In acute overdosage the possibility of other CNS depressants, including alcohol, should be borne in mind.
Dosage And Administration: Phenytoin and its sodium salt are administered orally, often in combination with phenobarbital or other anticonvulsant agents; however, monotherapy is preferred. In most adults, phenytoin may be administered as a once daily dose. Suspensions and chewable tablets are not generally recommended for once-a-day dosing. The sodium salt of phenytoin may be administered by direct i.v. injection for the initial treatment of status epilepticus and for prophylaxis of seizures in neurosurgery.
Serum concentrations should be monitored when switching a patient from the sodium salt to the free acid form.
Phenytoin sodium 100 mg is approximately equivalent to phenytoin acid 92 mg. This difference in phenytoin content should be considered when the dosage form is changed.
Oral: Individualize dosage to provide maximum benefit. In some cases, serum blood concentration determinations may be necessary for optimal dosage adjustments – the clinically effective serum concentration is usually in the range of 40 to 80 Âµmol/L. Serum blood level determinations are especially helpful when possible drug interactions or poor adherence to prescribed therapy are suspected. With recommended dosage, a period of 7 to 10 days may be required to achieve therapeutic blood concentrations and changes in dosage (increase or decrease) should generally not be carried out at intervals shorter than 7 to 10 days. A small increase in dose can result in a disproportionate increase in serum concentration and possible toxicity.
Adults: Patients who have received no previous treatment may be started on 100 mg of phenytoin 3 times daily. For most adults a satisfactory maintenance dose will be 300 to 400 mg daily; however, maintenance doses of up to 600 mg may be required. Clinical studies with phenytoin have indicated that both single and divided dosage schedules demonstrate similar rates of absorption and equilibrium concentrations in adults. This means that a patient stabilized with 100 mg doses 3 times daily by mouth may respond to the more convenient single daily dose of 300 mg. There has been no reported evidence of increased drug toxicity when single daily doses of 300 mg have been administered to patients previously receiving the same quantity in divided doses.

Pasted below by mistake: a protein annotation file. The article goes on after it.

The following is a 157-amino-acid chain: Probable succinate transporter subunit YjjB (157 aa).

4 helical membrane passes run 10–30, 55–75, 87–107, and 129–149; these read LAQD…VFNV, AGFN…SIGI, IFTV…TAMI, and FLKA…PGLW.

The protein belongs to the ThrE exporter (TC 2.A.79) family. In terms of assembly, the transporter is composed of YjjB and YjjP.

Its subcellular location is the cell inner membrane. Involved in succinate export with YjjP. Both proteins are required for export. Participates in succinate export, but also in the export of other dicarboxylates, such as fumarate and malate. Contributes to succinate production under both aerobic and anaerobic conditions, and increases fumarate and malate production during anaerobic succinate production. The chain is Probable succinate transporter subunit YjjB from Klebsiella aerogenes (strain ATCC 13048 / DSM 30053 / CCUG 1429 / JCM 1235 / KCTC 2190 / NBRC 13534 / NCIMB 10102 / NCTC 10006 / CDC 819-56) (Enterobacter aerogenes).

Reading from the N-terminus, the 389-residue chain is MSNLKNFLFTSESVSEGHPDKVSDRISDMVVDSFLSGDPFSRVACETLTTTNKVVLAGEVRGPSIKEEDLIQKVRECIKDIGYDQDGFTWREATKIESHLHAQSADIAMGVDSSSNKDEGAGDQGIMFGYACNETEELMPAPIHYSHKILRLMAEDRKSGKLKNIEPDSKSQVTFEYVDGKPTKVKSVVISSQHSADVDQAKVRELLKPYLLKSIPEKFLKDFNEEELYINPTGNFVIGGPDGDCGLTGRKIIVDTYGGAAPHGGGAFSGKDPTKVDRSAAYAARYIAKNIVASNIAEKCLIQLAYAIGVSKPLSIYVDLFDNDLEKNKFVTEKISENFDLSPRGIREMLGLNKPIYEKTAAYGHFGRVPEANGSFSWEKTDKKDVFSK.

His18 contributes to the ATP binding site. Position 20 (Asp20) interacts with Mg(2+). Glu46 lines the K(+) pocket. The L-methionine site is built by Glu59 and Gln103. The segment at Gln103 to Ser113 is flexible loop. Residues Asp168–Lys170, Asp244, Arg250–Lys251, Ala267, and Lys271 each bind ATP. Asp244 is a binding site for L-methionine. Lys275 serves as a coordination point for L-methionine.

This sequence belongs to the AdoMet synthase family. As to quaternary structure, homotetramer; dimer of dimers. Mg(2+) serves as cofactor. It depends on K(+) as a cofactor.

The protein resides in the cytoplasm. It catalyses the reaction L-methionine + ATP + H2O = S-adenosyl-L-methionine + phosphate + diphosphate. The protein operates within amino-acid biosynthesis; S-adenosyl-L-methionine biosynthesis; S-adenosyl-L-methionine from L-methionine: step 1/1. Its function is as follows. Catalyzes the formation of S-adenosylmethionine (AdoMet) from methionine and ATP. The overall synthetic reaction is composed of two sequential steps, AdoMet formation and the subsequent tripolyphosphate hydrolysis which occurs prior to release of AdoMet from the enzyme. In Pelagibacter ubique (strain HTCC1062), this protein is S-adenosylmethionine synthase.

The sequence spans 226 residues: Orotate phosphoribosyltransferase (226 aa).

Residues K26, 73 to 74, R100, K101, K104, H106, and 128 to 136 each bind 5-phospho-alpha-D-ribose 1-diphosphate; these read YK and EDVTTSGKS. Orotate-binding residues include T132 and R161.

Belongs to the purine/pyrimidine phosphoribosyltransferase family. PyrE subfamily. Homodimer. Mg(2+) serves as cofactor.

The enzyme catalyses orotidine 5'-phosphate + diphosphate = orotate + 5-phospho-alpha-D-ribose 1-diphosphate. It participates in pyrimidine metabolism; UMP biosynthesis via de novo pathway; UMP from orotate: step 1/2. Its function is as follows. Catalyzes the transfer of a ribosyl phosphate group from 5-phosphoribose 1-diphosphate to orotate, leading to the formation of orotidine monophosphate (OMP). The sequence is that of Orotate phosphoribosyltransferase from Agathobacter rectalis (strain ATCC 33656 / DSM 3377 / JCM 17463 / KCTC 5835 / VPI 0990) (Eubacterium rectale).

Children: Initially, 5 mg/kg/day in 2 or 3 equally divided doses with subsequent dosage individualized to a maximum of 300 mg daily. The usual maintenance dose varies between 4 and 8 mg/kg. Children over 6 years old may require the minimum adult dose (300 mg/day).
Parenteral: Do not exceed a rate of 50 mg/minute, i.v. in adults and 1 to 3 mg/kg/min in neonates. Because of the unpredictable differences in absorption of phenytoin when given i.m., the i.v. route is preferred.
Parenteral phenytoin should be injected slowly and directly into a large vein through a large-gauge needle or i.v. catheter or administered as an intermittent infusion (minibag or piggyback). Each injection should be followed by an injection of sterile saline through the same needle or catheter to avoid local venous irritation due to alkalinity of the solution.
Continuous monitoring of the ECG and blood pressure is essential when administered by direct injection. The patient should be observed for signs of respiratory depression. Determination of phenytoin plasma levels is advised when using phenytoin in the management of status epilepticus and in the subsequent establishment of maintenance dosage.
Status Epilepticus: In adults, a loading dose of 10 to 15 mg/kg should be administered slowly i.v. at a rate not exceeding 50 mg/minute (this will require approximately 20 minutes in a 70 kg patient). The loading dose should be followed by maintenance doses of 100 mg orally or i.v. every 6 to 8 hours.
Children: Recent work in neonates and children has shown that absorption of phenytoin is unreliable after oral administration, but a loading dose of 15 to 20 mg/kg i.v. will usually produce plasma concentrations of phenytoin within the generally accepted therapeutic range (40 to 80 Âµmol/L). The drug should be injected slowly i.v. at a rate not exceeding 1 to 3 mg/kg/min.
Other measures, including concomitant administration of an i.v. benzodiazepine such as diazepam, or an i.v. short-acting barbiturate, will usually be necessary for rapid control of seizures because of the required slow rate of administration of phenytoin.
If administration of parenteral phenytoin does not terminate seizures, the use of other anticonvulsants, i.v. barbiturates, general anesthesia, and other appropriate measures should be considered.
I.M. administration should not be used in the treatment of status epilepticus because the attainment of peak plasma levels may require up to 24 hours.
Neurosurgery: Prophylactic dosage: 100 to 200 mg i.m. at approximately 4 hour intervals during surgery and continued during the postoperative period.
When i.m. administration is required for a patient previously stabilized orally, compensating dosage adjustments are necessary to maintain therapeutic plasma levels. An i.m. dose 50% greater than the oral dose is necessary to maintain these levels. When returned to oral administration, the dose should be reduced by 50% of the original oral dose for 1 week to prevent excessive plasma levels due to sustained release from i.m. tissue sites.
If the patient requires more than a week of i.m. phenytoin, alternative routes should be explored, such as gastric intubation. For time periods less than 1 week, the patient shifted back from i.m. administration should receive one half the original oral dose for the same period of time the patient received i.m. phenytoin. Monitoring plasma levels will help prevent a fall into the subtherapeutic range.
PHENYTOIN General Monograph, Diphenylhydantoin Anticonvulsant